My biggest moments of dog-related anxiety occur when I’m not with Woofie, so the promise of remote monitoring (which the IoT can sometimes offer to people to help their relatives with medication adherence, for example) felt important. What I didn’t realize with the tracker (which syncs with a smartphone via Bluetooth), was that I could not check in on my pup without being within a few feet of him. Enter the WiFi base station, which does the Bluetooth sync with the device, then updates the mobile app, so I can check in while on-the-go. When I’m away for a weekend and he’s staying with my parents, I pack the base station, along with his kibble and dog bed and, voilà!, we stay connected.
Checking Woofie’s stats has become a bit of a reflex—for better or worse. It offered me comfort a couple of months ago when he had a dental surgery, and I was able to assess how quickly he moved back to his usual activity patterns. I feel generally accomplished as a pet parent knowing my dog gets a consistent amount of exercise. While I don’t beat myself up every time we don’t meet a daily goal, I keep in mind how emotionally balanced he seems when we do stay active, and strive to maintain that balance when I can. I don’t even need to check the FitBark app now to know his quantity of daily activity; I’m acutely aware of it from having measured it for a handful of weeks.
My suspicion is I’m among a growing population of IoT users who is thinking about how connectivity can actually be meaningful. I don’t want to quantify every aspect of my own life, but when I’m focused on the health and well-being of someone I care for (although that someone isn’t human), I find more value in internet-connected products.
I recently spoke with FitBark co-founder Rossi, a mechanical engineer with a background in design. After spending some time getting used to the product, I wanted to dig into the reason he started a pet wearable company. The business reasons were clear: one in every two active households has a dog, and Gen Y’s conscious decisions to raise pet children before human children offers a market for a pet fitness tracker. On the emotional side, “When we help our dogs be healthy, we’re more likely to achieve our own goals,” Rossi told me. Further, “Helping others makes us happy, and we become more active in the process of supporting the activity levels of our peers.”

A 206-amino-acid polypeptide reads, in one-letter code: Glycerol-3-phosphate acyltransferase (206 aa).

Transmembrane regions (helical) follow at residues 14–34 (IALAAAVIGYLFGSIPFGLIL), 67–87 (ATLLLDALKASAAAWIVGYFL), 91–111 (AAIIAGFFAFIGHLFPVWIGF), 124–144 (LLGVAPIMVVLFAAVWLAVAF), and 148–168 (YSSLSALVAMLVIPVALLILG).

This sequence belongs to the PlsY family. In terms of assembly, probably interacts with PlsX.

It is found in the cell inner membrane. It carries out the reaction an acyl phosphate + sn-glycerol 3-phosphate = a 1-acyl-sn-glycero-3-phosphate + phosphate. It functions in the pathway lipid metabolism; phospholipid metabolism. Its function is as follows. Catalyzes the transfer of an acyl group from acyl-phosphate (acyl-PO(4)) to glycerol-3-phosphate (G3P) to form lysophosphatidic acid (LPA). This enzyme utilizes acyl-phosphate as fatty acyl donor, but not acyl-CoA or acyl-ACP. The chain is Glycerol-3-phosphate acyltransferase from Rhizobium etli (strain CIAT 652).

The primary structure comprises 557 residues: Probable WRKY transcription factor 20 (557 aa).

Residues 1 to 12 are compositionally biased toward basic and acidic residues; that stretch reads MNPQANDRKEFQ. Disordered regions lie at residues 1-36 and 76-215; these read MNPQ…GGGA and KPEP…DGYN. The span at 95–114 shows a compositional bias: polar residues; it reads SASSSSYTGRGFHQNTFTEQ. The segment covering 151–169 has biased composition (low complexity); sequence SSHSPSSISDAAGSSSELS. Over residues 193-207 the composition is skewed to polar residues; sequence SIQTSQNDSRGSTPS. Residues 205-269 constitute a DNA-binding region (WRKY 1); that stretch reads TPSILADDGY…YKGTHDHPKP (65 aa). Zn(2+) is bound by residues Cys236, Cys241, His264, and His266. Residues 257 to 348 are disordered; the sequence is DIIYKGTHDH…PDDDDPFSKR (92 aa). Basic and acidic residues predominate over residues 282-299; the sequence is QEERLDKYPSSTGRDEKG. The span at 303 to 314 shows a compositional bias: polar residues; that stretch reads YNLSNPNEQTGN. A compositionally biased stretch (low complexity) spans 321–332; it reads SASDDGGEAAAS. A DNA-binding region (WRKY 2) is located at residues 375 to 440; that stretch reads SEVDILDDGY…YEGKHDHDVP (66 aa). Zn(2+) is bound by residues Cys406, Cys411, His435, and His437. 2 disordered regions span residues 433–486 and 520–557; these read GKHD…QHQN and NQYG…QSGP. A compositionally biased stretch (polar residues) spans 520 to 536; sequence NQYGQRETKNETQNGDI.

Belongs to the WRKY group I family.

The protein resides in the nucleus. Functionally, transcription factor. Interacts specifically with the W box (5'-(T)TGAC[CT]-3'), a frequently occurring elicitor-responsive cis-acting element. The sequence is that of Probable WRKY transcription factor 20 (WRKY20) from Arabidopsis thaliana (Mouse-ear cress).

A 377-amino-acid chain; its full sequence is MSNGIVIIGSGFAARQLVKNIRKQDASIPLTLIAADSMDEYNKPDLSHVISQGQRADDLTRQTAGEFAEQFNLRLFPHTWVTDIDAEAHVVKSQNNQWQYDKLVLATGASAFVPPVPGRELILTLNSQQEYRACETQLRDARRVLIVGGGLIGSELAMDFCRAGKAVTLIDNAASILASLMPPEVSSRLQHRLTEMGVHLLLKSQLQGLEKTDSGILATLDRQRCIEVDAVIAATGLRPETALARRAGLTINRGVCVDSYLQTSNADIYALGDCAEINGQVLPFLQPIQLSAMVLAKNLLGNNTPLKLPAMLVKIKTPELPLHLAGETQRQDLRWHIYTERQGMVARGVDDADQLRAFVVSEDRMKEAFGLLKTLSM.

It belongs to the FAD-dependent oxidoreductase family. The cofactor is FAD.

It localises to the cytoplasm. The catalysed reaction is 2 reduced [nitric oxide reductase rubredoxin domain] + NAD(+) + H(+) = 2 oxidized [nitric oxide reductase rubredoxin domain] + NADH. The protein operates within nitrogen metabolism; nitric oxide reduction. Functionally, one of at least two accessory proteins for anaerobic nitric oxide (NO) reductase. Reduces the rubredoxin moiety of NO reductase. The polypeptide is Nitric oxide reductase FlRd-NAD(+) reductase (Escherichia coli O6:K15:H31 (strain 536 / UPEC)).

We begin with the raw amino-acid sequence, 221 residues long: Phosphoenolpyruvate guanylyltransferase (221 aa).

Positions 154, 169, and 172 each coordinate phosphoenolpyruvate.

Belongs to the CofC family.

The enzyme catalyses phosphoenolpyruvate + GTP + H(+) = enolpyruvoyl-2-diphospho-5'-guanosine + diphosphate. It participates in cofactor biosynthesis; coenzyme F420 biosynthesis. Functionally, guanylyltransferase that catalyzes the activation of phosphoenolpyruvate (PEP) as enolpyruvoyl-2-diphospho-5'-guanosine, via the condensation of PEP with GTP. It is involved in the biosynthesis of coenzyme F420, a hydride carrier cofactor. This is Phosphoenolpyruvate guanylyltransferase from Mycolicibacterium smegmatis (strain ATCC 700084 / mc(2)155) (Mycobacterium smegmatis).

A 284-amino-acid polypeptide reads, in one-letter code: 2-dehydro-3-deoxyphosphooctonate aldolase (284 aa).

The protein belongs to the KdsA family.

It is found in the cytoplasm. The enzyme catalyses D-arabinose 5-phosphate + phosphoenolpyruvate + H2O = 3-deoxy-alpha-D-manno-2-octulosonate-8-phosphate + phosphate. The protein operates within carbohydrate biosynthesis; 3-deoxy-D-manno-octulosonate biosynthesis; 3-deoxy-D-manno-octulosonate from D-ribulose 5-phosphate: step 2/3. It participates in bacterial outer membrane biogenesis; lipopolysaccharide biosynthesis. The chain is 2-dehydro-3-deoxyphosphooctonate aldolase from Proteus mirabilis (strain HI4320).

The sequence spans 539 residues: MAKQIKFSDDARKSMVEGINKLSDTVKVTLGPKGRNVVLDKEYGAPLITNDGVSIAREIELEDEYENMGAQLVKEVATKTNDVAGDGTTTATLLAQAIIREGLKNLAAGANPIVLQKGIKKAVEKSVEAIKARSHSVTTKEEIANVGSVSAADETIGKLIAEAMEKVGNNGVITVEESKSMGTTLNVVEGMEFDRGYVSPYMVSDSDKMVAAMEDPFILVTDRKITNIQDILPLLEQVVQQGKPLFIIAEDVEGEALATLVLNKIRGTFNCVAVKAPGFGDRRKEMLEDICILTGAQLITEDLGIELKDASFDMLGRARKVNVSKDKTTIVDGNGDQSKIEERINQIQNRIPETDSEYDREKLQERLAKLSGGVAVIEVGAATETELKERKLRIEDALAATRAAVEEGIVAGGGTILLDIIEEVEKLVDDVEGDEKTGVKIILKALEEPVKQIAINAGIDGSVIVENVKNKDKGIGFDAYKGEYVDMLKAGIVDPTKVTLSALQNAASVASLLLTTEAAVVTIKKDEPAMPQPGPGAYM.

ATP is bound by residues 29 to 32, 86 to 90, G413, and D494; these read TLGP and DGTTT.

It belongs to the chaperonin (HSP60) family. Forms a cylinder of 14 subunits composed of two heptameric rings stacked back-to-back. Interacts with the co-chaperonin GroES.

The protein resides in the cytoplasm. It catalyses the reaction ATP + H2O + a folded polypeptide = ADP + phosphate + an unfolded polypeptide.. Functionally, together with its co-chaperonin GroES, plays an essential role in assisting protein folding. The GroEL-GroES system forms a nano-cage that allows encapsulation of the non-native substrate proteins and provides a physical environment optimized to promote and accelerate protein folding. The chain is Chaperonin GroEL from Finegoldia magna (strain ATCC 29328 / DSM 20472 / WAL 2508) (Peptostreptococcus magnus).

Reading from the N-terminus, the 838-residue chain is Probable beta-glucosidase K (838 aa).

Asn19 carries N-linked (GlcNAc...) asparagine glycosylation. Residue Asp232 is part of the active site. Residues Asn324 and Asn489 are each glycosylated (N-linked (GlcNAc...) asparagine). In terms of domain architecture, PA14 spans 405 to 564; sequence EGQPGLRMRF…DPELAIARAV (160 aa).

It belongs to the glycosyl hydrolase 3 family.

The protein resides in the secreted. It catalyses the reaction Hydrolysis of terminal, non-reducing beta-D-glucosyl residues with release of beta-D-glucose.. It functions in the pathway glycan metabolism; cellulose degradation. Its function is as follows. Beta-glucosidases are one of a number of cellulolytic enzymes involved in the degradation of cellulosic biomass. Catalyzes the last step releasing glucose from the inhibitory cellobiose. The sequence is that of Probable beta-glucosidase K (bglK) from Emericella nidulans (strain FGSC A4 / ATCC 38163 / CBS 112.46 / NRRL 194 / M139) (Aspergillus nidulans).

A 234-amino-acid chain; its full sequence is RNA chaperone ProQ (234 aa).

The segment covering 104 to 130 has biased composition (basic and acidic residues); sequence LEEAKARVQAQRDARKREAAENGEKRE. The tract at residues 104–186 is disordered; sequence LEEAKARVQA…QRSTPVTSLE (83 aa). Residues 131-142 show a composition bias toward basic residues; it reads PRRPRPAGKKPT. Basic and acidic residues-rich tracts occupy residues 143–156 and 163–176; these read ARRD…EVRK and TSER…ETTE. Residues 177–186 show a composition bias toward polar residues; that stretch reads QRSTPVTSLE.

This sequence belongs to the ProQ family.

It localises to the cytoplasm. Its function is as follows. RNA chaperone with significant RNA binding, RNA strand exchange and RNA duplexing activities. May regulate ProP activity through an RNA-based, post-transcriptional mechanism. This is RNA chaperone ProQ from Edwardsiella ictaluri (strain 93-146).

There is certainly a more emotional connection that prompts people to purchase his tracker. We pet parents are a sensitive bunch! “It’s not a market that you win with features,” Rossi noted in support of this more emotional behavior driving product sales. He continued, “It’s a market that you win with connections with customers and experience,” citing the collaborative events FitBark has hosted alongside another company which sells a seemingly competitive tracker.
I learned some other interesting nuggets of information during our chat—like Rossi’s sister Sara was the marketing mastermind behind the website’s stunning pet photography, and her professional history involves launching major U.S. brands, such as Hawaiian Tropic and Schick razors, in the Italian market—but found we spent much of the conversation talking about my own use cases for the tracker. I wanted to share Woofie and my wins and seek intel on upcoming features, to better improve our future experience with the product.
At the culmination of our call, Rossi concluded: “I’m excited about…the aspect of content creation and people telling stories about how they use our product. That’s the best type of marketing you can do.”
Pet parents, you can find the FitBark for sale on the company’s website, as well as Target, Amazon, and Best Buy.
This post by Allison Ryder originally appeared on Continuum Innovation.